Our solution

Volatile monoterpenes and sesquiterpenes have been shown to be emitted from flowers and other aerial parts of the plant, and their release is often developmentally regulated or induced by damage.

Monoterpenes contain a 10-carbon backbone and are all synthesized from the common precursor geranyl diphosphate (GPP) by the action of various monoterpene synthases.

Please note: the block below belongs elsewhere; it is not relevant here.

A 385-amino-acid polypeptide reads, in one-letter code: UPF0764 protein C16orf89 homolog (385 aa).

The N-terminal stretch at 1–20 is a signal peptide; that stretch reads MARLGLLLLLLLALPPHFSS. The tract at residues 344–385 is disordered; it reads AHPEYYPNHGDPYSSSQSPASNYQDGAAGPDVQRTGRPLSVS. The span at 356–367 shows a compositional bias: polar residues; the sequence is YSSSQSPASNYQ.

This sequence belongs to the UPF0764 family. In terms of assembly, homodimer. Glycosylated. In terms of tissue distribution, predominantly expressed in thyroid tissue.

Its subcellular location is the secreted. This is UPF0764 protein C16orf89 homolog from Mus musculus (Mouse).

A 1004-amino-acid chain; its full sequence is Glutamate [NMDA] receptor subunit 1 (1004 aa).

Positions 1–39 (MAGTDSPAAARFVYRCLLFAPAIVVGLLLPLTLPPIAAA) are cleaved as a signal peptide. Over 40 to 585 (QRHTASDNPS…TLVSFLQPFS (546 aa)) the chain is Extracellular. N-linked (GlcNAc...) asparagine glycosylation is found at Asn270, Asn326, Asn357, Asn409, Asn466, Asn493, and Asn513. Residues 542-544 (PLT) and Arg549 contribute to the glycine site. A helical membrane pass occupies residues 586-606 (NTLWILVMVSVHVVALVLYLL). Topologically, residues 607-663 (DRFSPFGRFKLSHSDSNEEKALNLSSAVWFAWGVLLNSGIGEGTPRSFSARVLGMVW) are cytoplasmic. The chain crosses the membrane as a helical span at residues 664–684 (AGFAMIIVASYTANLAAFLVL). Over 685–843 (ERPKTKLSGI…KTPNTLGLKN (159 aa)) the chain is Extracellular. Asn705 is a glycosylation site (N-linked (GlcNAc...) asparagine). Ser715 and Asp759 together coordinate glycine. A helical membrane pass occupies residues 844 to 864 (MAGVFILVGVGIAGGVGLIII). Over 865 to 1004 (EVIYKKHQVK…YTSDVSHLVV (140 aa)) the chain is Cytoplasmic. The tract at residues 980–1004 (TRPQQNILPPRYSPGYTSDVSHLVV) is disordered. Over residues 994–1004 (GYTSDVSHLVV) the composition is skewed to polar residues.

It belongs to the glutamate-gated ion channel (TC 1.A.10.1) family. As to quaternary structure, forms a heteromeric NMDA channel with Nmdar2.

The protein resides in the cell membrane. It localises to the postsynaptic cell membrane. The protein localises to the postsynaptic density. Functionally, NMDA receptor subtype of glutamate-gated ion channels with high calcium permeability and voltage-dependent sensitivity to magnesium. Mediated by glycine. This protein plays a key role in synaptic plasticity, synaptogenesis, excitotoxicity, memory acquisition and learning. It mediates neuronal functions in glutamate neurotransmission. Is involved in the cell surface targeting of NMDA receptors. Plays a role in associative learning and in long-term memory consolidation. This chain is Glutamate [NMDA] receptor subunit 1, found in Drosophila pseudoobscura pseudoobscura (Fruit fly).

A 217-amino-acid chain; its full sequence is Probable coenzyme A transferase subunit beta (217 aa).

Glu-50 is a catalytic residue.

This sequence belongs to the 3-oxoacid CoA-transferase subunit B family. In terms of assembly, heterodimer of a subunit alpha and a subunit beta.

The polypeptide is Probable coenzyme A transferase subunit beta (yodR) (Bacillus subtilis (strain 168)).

Taking advantage of the properties of these compounds (they smell and they can repel insects), our team has carried out a genetic engineering approach to obtain the gene responsible for the formation of the volatile monoterpene 1,8-cineole, a terpene synthase from Arabidopsis thaliana (able to repel some insects) and the S-linalool synthase gene from Clarkia breweri, responsible of the aroma. We inserted them inside yeast, so the repellent would always be expressed (constitutive expression) and the aroma would have induced expression, with activation depending on the addition of a specific substrate, in this case, cupper.